Most Chinese Stocks Decline on Their First Trading Day This Year

Most Chinese stocks retreated on the first trading day of the year, led by consumer shares and health-care companies, after valuations increased to their highest levels in 13 months.

Tasly Pharmaceutical Group Co. slumped 6.7 percent from a 14-month high. Kweichow Moutai Co., the largest maker of spirits, slid 1 percent. A private survey showed services industries grew at the slowest pace in 16 months in December. Ping An Insurance (Group) Co. paced gains by insurers.

About two stocks declined for each that rose on the Shanghai Composite Index, which added 0.4 percent to 2,276.99 at the close. The CSI 300 Index (SHSZ300) advanced 0.1 percent to 2,524.41 after briefly rallying more than 20 percent from last year’s low. The Hang Seng China Enterprises Index (HSCEI) sank 1 percent after Federal Reserve policy makers said they will probably end debt purchases that have fueled demand for riskier assets.

“There was some profit-taking as we had gained considerably over the past sessions,” Li Jun, a strategist at Central China Securities Co., said from Shanghai.

Companies in the CSI 300 trade at an average 12.1 times estimated earnings, the highest valuation in 13 months. That compares with a multiple of 9 for the Hang Seng China Enterprises Index.

The CSI 300’s 14-day relative strength index rose to 78.12 on Dec. 31, according to data compiled by Bloomberg. The RSI measures how rapidly prices have advanced or declined during the specified time period. Some analysts see a reading of more than 70 as a signal to sell.

Bull Market

The CSI 300 has gained 19.7 percent from its Dec. 3 low. An advance of a 20 percent or more from a low signals a bull market to some investors, while a decline of that magnitude signals a bear market.

The CSI 300’s last bull-market rally began in July 2010 and lasted until November that year with the stock gauge jumping 41 percent. The index entered a bear market in August 2011 as the government raised interest rates and ordered banks to set aside more funds as deposit reserves to slow inflation.

The Hang Seng China gauge climbed 4.8 percent in Hong Kong during the previous two days, while the Bloomberg China-US Equity Index of the most-traded Chinese shares in New York rose 2.2 percent, amid speculation the economy is rebounding from its seven-quarter slowdown.

A gauge tracking health-care companies on the CSI 300 retreated 2.3 percent, the biggest loss since Dec. 17. Tasly Pharmaceutical declined 6.7 percent to 51.58 yuan.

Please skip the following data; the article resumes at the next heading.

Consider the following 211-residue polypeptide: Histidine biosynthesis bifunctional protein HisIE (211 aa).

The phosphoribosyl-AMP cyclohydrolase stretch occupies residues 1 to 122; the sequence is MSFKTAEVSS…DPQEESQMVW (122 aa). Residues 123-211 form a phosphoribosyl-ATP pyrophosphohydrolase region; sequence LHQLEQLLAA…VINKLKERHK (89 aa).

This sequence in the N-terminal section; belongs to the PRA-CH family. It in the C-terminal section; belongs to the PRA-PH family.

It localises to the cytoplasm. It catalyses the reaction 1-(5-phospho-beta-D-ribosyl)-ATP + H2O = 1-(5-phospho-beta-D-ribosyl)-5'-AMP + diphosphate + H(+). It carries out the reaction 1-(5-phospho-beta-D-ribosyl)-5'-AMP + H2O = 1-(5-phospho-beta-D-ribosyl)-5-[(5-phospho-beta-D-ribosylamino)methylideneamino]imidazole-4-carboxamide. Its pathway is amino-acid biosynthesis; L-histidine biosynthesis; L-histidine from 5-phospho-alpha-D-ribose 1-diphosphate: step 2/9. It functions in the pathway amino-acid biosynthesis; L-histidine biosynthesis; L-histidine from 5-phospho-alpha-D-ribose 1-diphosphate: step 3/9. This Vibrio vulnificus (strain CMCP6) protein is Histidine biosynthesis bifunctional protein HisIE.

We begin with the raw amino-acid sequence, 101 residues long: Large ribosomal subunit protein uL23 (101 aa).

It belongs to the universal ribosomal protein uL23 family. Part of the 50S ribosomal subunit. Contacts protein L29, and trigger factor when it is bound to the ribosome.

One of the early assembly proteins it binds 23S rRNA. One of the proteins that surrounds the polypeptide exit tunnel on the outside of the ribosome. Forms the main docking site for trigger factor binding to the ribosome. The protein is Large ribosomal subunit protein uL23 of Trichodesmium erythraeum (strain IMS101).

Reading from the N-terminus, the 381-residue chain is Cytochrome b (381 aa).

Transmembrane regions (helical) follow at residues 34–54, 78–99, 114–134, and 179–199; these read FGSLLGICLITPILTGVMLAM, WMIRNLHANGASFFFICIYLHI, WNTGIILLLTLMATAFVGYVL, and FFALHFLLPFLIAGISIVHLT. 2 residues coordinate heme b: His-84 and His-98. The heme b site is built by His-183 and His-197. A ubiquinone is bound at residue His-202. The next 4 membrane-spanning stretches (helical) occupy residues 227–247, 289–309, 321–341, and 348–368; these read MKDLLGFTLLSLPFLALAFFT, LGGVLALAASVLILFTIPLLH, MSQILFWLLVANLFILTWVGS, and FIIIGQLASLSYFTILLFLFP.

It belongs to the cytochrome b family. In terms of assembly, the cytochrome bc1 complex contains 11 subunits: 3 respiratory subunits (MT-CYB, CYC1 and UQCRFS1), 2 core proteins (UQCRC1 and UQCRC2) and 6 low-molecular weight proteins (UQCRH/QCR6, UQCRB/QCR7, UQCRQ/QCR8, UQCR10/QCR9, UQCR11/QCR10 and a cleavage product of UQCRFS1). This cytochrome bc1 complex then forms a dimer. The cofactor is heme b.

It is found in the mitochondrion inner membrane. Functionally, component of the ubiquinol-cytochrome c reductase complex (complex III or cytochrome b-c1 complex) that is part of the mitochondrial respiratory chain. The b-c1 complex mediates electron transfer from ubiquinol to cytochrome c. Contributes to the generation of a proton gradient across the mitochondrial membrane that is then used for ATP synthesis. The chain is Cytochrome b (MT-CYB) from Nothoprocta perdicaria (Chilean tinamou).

Services Index

The consumer-staples index declined 0.9 percent, led by Kweichow Moutai’s 1 percent drop to 206.94 yuan.

The services Purchasing Managers’ Index released by HSBC Holdings Plc and Markit Economics today fell to 51.7 from 52.1 in November. At the same time, companies added workers at the fastest pace in more than two years and were “optimistic” business would improve, HSBC said in a statement.

China’s gross domestic product probably expanded 7.8 percent in the fourth quarter from a year earlier, from a three- year low of 7.4 percent in the previous three months, according to the median estimate of 34 economists surveyed by Bloomberg last month. The GDP data is scheduled for Jan. 18.

Chinese insurers gained after surging on the Hong Kong gauge since Dec. 30, when the nation’s securities regulator said they will be allowed to set up mutual funds. Ping An jumped 4 percent to 47.11 yuan. China Pacific Insurance (Group) Co. advanced 2 percent to 22.96 yuan.

Trading volumes in the Shanghai Composite were 55 percent higher than the 30-day average at the close, according to data compiled by Bloomberg.

The iShares FTSE China 25 Index Fund, the largest Chinese exchange-traded fund in the U.S., declined 0.6 percent to $41.59 in New York yesterday, after climbing 3.5 percent Jan. 2. The Standard & Poor’s 500 Index (SPX) fell 0.2 percent to 1,459.37.

To contact the reporter on this story: Weiyi Lim in Singapore at wlim26@bloomberg.net

To contact the editor responsible for this story: Darren Boey at dboey@bloomberg.net

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